Others included a former Los Alamos executive director, a member of the Sandia Corp. board and a former California congresswoman, Ellen Tauscher, a member of the Los Alamos Board of Governors.
As the panel deliberated over the next year and a half, Lockheed and Babcock & Wilcox together spent $16 million lobbying the federal government and donated $3 million to members of Congress.
The panel’s report, issued late last year, blasted the national nuclear agency, calling it dysfunctional because, among other things, it lacked “proven management practices.” It said the agency’s oversight of the labs had generated “misunderstanding, distrust, and frustration.” The report called for the Energy Department to reduce the agency’s lab audits, inspections and general oversight.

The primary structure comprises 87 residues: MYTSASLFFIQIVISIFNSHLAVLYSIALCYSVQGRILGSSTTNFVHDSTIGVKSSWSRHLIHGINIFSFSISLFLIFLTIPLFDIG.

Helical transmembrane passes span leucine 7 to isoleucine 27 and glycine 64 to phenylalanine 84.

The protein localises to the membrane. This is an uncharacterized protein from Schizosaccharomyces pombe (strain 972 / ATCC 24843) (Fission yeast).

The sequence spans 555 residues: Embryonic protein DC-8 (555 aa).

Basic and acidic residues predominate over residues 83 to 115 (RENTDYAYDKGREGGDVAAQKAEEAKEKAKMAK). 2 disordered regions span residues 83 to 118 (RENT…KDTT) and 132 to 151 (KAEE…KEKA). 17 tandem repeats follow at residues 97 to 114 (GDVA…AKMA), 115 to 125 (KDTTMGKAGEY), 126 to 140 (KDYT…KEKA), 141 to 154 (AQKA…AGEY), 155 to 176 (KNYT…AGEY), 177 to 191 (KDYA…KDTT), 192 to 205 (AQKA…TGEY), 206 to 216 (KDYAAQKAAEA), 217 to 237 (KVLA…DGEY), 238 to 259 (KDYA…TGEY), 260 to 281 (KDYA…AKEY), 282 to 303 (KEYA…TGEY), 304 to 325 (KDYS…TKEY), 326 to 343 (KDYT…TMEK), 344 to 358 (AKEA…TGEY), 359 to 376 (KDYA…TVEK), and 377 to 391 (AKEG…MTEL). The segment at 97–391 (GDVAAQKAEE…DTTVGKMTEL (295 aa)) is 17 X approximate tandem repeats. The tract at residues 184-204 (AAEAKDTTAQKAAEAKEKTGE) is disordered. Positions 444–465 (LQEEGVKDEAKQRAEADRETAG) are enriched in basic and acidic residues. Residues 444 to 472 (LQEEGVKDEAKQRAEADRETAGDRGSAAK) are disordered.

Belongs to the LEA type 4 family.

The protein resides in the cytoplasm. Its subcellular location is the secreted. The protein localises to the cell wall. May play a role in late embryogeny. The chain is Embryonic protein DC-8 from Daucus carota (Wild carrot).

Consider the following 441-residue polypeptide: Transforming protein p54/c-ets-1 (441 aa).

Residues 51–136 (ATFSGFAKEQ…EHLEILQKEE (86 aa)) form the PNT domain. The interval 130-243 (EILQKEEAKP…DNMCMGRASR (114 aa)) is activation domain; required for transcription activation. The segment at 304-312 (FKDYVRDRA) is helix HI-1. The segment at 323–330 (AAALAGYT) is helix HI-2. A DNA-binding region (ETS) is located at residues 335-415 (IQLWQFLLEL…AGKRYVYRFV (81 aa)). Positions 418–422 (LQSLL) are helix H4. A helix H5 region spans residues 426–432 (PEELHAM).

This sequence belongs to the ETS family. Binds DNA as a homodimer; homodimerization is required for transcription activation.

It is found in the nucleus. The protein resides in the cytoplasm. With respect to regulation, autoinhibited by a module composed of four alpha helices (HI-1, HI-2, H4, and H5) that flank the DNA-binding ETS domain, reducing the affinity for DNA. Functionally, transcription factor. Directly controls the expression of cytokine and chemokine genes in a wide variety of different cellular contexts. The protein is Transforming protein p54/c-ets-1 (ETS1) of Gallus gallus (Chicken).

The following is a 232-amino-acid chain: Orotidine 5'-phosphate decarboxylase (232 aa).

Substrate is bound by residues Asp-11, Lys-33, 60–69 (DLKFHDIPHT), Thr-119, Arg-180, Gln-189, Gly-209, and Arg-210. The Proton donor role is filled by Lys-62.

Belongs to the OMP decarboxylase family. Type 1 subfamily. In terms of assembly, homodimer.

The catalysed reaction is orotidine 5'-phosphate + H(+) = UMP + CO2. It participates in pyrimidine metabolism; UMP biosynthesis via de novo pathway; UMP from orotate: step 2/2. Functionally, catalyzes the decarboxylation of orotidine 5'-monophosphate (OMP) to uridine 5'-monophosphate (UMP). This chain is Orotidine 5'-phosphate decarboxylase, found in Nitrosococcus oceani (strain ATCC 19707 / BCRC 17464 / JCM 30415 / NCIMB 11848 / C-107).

Energy Department officials did not respond to requests for information on whether any changes have occurred.
Inspector general’s second audit
While that panel was finishing up its report, a second special audit of Wilson’s contract work by the inspector general delved into the question of whether taxpayer dollars had been used illegally for lobbying. In outlining its findings, the audit offered a rare behind-the-scenes look at pressure from Lockheed and Sandia officials to get their federal contract extended without an open bidding process.
In September 2012, the Sandia labs’ federal contract had been set to expire, and the Energy Department already had signaled that it would open it for bids.
Three years earlier, the audit found, a team of Lockheed and Sandia officials had come up with a detailed plan that included enlisting the New Mexico congressional delegation to pressure then-Energy Secretary Steven Chu to extend the contract by lobbying the chairmen and members of key committees.
One memo advised Sandia officials to tell members of the New Mexico delegation to contact Chu directly and let him know that they expect “a contract extension and will follow the matter with personal interest,” the inspector general wrote.